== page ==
diamond geezer

 Monday, December 14, 2009

Stratford International

Stratford InternationalStratford used to have one station - the big glass megahub close to the town centre. And now it has two. A brand new station has opened to the north of the old, on the High Speed rail line between St Pancras and the continent. The station's called Stratford International and it opened for regular service yesterday, although it's been open for "preview" services for the last fortnight. It's cost millions to construct, requiring the removal of a vast trench of earth (the Stratford Box) and the erection of a state of the art passport-enabled terminal. It was completed more than three years ago, but has been mothballed ever since because of one slight drawback - it's located in the middle of an enormous building site. Planners did have the sense to build an access road on concrete stilts across the Lea Valley, but the sealing-off of the Olympic Park sealed that off too. Eurostar have since shown no interest in stopping here, but the dawn of Southeastern's new High Speed timetable has forced the station to open, sort-of, however inaccessibly.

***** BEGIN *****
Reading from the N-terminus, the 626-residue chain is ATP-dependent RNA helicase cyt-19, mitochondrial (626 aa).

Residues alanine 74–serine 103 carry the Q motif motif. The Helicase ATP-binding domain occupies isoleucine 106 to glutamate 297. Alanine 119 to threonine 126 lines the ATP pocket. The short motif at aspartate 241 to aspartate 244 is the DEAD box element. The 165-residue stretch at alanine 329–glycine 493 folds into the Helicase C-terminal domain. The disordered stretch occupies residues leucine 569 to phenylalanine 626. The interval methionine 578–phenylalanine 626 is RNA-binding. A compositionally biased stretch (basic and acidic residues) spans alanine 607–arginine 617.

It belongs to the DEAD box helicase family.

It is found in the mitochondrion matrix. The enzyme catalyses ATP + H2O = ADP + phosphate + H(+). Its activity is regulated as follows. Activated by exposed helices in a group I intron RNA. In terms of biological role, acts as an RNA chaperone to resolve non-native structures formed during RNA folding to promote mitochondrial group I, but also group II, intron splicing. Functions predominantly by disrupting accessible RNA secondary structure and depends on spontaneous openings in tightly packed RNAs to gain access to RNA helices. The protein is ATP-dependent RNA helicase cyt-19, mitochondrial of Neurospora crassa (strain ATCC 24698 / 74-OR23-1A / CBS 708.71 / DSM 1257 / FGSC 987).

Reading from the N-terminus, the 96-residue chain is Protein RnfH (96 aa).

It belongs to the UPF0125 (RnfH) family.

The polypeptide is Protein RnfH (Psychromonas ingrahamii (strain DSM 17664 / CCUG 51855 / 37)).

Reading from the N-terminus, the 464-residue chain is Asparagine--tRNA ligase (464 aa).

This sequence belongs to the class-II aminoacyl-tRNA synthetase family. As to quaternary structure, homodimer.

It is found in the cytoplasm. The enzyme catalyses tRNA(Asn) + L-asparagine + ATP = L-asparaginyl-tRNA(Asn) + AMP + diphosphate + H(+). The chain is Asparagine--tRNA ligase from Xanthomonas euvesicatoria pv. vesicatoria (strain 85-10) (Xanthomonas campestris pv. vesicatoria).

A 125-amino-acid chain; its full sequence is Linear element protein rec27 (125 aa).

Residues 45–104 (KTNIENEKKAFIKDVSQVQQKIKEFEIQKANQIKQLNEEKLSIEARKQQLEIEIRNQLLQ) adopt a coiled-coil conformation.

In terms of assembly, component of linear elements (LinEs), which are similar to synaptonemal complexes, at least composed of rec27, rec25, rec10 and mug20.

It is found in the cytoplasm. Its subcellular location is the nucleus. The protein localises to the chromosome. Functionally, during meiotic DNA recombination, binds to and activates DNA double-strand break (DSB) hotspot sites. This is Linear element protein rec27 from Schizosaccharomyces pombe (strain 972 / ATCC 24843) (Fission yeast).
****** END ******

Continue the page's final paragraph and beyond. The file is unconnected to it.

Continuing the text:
Stratford International station is a genuine challenge to get to. But I like a challenge.

The sign beside the ticket window in front of Stratford Regional station said that I could buy all my train tickets here. So I tried. "I'd like to buy a return to Ebbsfleet, please." The poor bloke behind the counter struggled with his keyboard, tapping away for at least a minute before giving up. "I can't do that here," he said eventually. "But you can buy a ticket from the end of Platform 11". So off I trudged through the ticket barriers (lucky I had my Oyster travelcard on me, otherwise I'd have been stuck) and along to the end of the subway. Eleven's a long and lonely platform [photo], and I had to walk the entire length of it before reaching the plastic shelter where a uniformed contractor was waiting with a ticket machine slung round his neck.

Stratford International"I'd like to buy a return to Ebbsfleet, please. Oh, and I've got a Gold Card, does that help?" It turned out (after a bit of a search) that a Gold Card didn't help, so I wouldn't be getting my usual one-third off. No, it was full fare, £11.10. Except that I'd been sold a duffer. "Excuse me," I said, "this ticket says 'not valid on High Speed' services, but there's no way to get from Stratford to Ebbsfleet except on High Speed services." So he had another go, and admitted he'd been wrong, and sold me a proper ticket for £12.40. Ouch.